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Rest in peace, Daniel Ellsberg
The famous "Pentagon Papers" whistleblower, who helped bring down the Nixon presidency and end the Vietnam War, has passed away.
Daniel Ellsberg died yesterday. A former military analyst turned whistleblower, he set in motion a chain of events that brought down the Nixon administration and helped bring the Vietnam War to an end. Ellsberg continued to write and speak about politics throughout his life, publishing The Doomsday Machine in 2021 about his experiences in nuclear planning.
Other writers have done a good job honoring Ellsberg’s life. The New York Times traced his journey from war hawk to peace dove. Norman Solomon at The Intercept and Glenn Greenwald at Rolling Stone, both of whom had met Ellsberg, wrote about his relevance today. The Ellsberg family itself has published a statement on Ellsberg’s life and the interviews he would want people to read today.
I wrote about Ellsberg in the context of another obituary, that of Senator James Abourezk, a few months ago. (I also cited The Doomsday Machine in a recent article about nuclear weapons.) Ellsberg and Abourezk made their names as part of “Vietnam syndrome,” the national backlash against the Vietnam War that led to serious reforms in the U.S. political system.
Ellsberg had been an insider’s insider. He studied economics at Harvard University, joined the U.S. Army after World War II, and was asked to study nuclear war by the RAND Corporation, the U.S. Air Force’s think tank. (His economics thesis was on decision-making theory.) With a security clearance and a reputation for brains, Ellsberg continued to consult for the government, visiting South Vietnam on State Department and Defense Department missions.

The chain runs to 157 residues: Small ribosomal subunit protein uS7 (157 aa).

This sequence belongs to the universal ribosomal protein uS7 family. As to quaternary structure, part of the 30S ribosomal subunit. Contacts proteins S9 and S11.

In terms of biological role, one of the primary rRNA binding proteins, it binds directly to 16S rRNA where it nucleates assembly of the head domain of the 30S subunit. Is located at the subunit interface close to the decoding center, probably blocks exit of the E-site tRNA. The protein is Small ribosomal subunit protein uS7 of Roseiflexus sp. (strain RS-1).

Speaking to the journalist Mary McGrory years later, Ellsberg remembered justifying the Vietnam War the way many U.S. hawks justify today’s proxy wars: “I saw it was all very hard on those [Vietnamese] people. But I told myself that living under communism would be harder, and World War III, which I thought we were preventing, would be worse.”
In 1967, he was asked to help write an internal Defense Department history of the Vietnam War, now known as the “Pentagon Papers.” Ellsberg found that the United States had been involved longer and more deeply in Southeast Asia than the public understood. He also found that U.S. leaders knew the war was unwinnable — their best hope was a long, violent stalemate.